Blue and Yellow Fusilie, Caesio teres. Tail fin and peduncle, and body above a diagonal from just anterior to origin of dorsal fin to ventral origin of caudal peduncle bright yellow (except in large ones in western Pacific, yellow does not extend as far as anteriorly); rest of upper 2/3 of body bright blue; lower third silvery white. Indonesian populations have yellow from origin of dorsal and most of the back to below lateral line over the posterior part and tail. Indo-West Pacific: East Africa to the Line Islands.
Pictures: Komodo, Indonesia by Sami Salmenkivi
Spottailed Squirrelfish or Silverspot Squirrelfish, Sargocentron caudimaculatum is one of the most common of the squirrelfishes that occurs in outer reef areas, also encountered in lagoons and drop-offs from less than 2 to 40 m; either solitary or in groups. Nocturnal, feeds mainly on benthic crabs and shrimps.
Pictures: Papua, Indonesia by Sami Salmenkivi
The Fire Goby, Fire Fish, Fire Dartfish, or Red Fire Goby is a marine dartfish. This fish is most commonly found near the substrate of the upper reef in tropical marine waters. These waters include the Indo-Pacific, Central Pacific, east African waters, Ryukyu Islands, Japan, New Caledonia, and Pitcairn Islands. They swim as deep below the surface as 70 meters, and usually hover directly above the ocean floor, facing the current to catch their prey. They eat mostly copepods, zooplankton, and crustacean larvae. They usually have a bright yellow head, merging into a white body, gradually shading into a red-orange tail. Their dorsal fins are very long, and the fish flicks it back and forth. This is used as a signal to conspecifics. As a full grown adult, it reaches a maximum length of 9 centimeters (3 in). Adults occupy sandy burrows alone or in pairs, while the juveniles live in small groups. These fish are monogamous. They will retreat to burrows if threatened.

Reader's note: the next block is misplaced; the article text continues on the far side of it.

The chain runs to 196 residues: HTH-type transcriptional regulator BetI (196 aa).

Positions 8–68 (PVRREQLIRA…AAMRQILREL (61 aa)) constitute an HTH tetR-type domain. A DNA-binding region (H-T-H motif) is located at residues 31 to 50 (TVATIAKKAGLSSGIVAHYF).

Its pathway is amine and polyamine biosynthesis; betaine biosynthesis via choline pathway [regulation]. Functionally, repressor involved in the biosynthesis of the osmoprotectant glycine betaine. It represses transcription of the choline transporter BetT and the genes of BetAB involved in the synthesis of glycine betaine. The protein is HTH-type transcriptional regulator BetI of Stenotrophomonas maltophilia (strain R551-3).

Pictures: Phillipines by Sami Salmenkivi
Plotosus lineatus, common name Striped eel catfish, is a species of eeltail catfishes belonging to the family Plotosidae. Plotosus lineatus can reach a maximum length of 32 cm (13 in) in males. The body is brown with cream-colored or white longitudinal bands. The most striking feature of this species is in the fins, in fact the second dorsal, caudal and anal are fused together as in eels. In the rest of the body is quite similar to a freshwater catfish: the mouth is surrounded by four pairs of barbels, four on the upper jaw and four on the lower jaw. The first dorsal and each of the pectoral fins have a highly venomous spine. They may even be fatal. Plotosus lineatus schooling in a ball. Juveniles of Plotosus lineatus form dense ball-shaped schools of about 100 fish, while adults are solitary or occur in smaller groups of around 20 and are known to hide under ledges during the day. Adult P. lineatus search and stir the sand incessantly for crustaceans, mollusks, worms, and sometimes fish. Striped eel catfish is an oviparous fish; this species has demersal eggs and planktonic larvae. This species has evolved long ampullary canals in its electrosensory organs.
Pictures: Philippines by Sami Salmenkivi
Heniochus chrysostomus, common name Threeband pennantfish, is a tropical fish of the family Chaetodontidae. Heniochus chrysostomus can attain a maximum length of 18 centimetres (7.1 in) in males. The body is oval, laterally flattened, with a basic white color and three broad oblique brown bands. The first band runs from the forehead up to the pelvic fins, the second from the dorsal fin to the anal fin, the third is adjacent to the dorsal fin. The dorsal fin is elongated, in juveniles much more than in adults. Juvenile fishes are solitary. The snout tip is yellow. This species is oviparous and feeds on coral polyps. This species has an Indo-Pacific distribution, from Western India to Pitcairn Islands, Japan, southern Queensland, Micronesia and New Caledonia. Threeband pennantfish typically lives below the intertidal zone in coastal waters and in shallow water lagoon among the coral reefs, at a depth of 2–40 metres (6 ft 7 in–131 ft 3 in).
Pictures: Papua, Indonesia by Sami Salmenkivi
Gomphosus varius is a species of wrasse native to the Indo-Pacific. Common names include bird-nose wrasse, bird wrasse, brown bird wrasse, olive club-nosed wrasse, and purple club-nosed wrasse. This fish reaches about 30 centimeters long. It lives around corals and feeds on crustaceans, fish, and molluscs.
Pictures: Cook Islands by Sami Salmenkivi
Wikipedia doesn’t have an article on Sunset Wrasse.
Pictures: at Cook Islands by Sami Salmenkivi